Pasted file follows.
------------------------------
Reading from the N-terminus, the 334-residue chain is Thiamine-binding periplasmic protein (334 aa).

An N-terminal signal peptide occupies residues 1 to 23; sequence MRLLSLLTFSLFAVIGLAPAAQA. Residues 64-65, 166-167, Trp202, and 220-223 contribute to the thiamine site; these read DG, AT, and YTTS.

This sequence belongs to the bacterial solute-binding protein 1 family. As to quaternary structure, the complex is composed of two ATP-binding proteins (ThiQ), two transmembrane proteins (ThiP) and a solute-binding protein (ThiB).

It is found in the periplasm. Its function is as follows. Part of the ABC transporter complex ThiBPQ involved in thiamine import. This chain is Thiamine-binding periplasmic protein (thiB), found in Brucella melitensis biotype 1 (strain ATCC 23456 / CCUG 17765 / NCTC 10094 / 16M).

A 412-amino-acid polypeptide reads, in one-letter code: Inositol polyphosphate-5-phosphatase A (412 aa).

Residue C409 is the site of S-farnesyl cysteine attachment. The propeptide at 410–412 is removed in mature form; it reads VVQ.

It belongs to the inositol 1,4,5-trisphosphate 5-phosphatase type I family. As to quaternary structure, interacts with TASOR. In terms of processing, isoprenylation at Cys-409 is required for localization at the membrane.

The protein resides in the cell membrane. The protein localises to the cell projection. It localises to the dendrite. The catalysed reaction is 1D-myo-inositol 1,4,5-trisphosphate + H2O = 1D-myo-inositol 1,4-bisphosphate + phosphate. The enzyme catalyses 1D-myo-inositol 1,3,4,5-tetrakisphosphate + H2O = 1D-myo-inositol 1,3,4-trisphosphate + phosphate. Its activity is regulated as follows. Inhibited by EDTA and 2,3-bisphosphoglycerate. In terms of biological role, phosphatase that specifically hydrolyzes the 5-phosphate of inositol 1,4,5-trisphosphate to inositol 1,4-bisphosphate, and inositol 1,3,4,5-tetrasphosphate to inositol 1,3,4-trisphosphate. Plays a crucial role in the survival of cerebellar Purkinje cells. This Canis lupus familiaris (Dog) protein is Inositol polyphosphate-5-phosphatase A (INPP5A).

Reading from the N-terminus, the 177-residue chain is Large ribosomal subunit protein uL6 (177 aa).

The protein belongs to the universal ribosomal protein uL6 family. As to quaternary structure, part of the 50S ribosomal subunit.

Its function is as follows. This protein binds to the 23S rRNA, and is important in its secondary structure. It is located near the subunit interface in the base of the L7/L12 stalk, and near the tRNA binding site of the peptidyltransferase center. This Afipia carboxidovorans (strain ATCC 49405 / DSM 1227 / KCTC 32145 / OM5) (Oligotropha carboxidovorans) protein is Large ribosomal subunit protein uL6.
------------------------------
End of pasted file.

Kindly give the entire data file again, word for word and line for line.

Reading from the N-terminus, the 334-residue chain is Thiamine-binding periplasmic protein (334 aa).

An N-terminal signal peptide occupies residues 1 to 23; sequence MRLLSLLTFSLFAVIGLAPAAQA. Residues 64-65, 166-167, Trp202, and 220-223 contribute to the thiamine site; these read DG, AT, and YTTS.

This sequence belongs to the bacterial solute-binding protein 1 family. As to quaternary structure, the complex is composed of two ATP-binding proteins (ThiQ), two transmembrane proteins (ThiP) and a solute-binding protein (ThiB).

It is found in the periplasm. Its function is as follows. Part of the ABC transporter complex ThiBPQ involved in thiamine import. This chain is Thiamine-binding periplasmic protein (thiB), found in Brucella melitensis biotype 1 (strain ATCC 23456 / CCUG 17765 / NCTC 10094 / 16M).

A 412-amino-acid polypeptide reads, in one-letter code: Inositol polyphosphate-5-phosphatase A (412 aa).

Residue C409 is the site of S-farnesyl cysteine attachment. The propeptide at 410–412 is removed in mature form; it reads VVQ.

It belongs to the inositol 1,4,5-trisphosphate 5-phosphatase type I family. As to quaternary structure, interacts with TASOR. In terms of processing, isoprenylation at Cys-409 is required for localization at the membrane.

The protein resides in the cell membrane. The protein localises to the cell projection. It localises to the dendrite. The catalysed reaction is 1D-myo-inositol 1,4,5-trisphosphate + H2O = 1D-myo-inositol 1,4-bisphosphate + phosphate. The enzyme catalyses 1D-myo-inositol 1,3,4,5-tetrakisphosphate + H2O = 1D-myo-inositol 1,3,4-trisphosphate + phosphate. Its activity is regulated as follows. Inhibited by EDTA and 2,3-bisphosphoglycerate. In terms of biological role, phosphatase that specifically hydrolyzes the 5-phosphate of inositol 1,4,5-trisphosphate to inositol 1,4-bisphosphate, and inositol 1,3,4,5-tetrasphosphate to inositol 1,3,4-trisphosphate. Plays a crucial role in the survival of cerebellar Purkinje cells. This Canis lupus familiaris (Dog) protein is Inositol polyphosphate-5-phosphatase A (INPP5A).

Reading from the N-terminus, the 177-residue chain is Large ribosomal subunit protein uL6 (177 aa).

The protein belongs to the universal ribosomal protein uL6 family. As to quaternary structure, part of the 50S ribosomal subunit.

Its function is as follows. This protein binds to the 23S rRNA, and is important in its secondary structure. It is located near the subunit interface in the base of the L7/L12 stalk, and near the tRNA binding site of the peptidyltransferase center. This Afipia carboxidovorans (strain ATCC 49405 / DSM 1227 / KCTC 32145 / OM5) (Oligotropha carboxidovorans) protein is Large ribosomal subunit protein uL6.